In a decision announced this week, Division I of the Washington State Court of Appeals held that a lender who has non judicially foreclosed on a deed of trust securing a commercial loan retains the right under Washington law to thereafter pursue an action for any deficiency against the loan’s guarantor. Washington Federal v. Gentry Division I considered, and rejected, the analysis of the identical issue by Division II of the court of appeals in the recent case of First Citizens Bank v. Cornerstone Homes, in which Division II held that the reference to “related documents” in stock Deed of Trust forms showed that the Deed of Trust actually secured the guaranties as well as the principal obligation (thus destroying any right to seek a deficiency judgment after a non judicial foreclosure).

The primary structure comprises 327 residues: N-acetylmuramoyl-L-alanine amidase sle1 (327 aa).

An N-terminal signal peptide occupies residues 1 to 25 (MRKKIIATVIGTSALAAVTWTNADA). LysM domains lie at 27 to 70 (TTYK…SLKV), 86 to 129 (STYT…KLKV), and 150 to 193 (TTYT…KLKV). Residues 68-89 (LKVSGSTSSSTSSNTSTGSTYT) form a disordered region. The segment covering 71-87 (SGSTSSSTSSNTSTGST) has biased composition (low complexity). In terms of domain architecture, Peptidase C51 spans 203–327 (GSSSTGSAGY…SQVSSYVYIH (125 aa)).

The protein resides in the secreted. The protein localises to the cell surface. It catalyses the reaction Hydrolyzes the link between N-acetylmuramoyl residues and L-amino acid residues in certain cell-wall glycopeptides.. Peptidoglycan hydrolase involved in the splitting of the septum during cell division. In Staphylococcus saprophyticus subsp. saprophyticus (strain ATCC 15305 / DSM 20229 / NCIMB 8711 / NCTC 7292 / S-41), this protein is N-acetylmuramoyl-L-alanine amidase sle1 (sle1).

Given the reliance of most financial institutions on use of stock forms (most often LaserPro forms, which have been found to have problems), the issues flagged in Washington Federal and First Citizens will arise in thousands of foreclosure and related cases throughout Washington, creating continued uncertainty for lenders, borrowers, and guarantors of construction and other commercial loans. Now, with a conflict between the divisions, it is up to the Supreme Court to review the issue. We hope to have some clarity by the end of the year.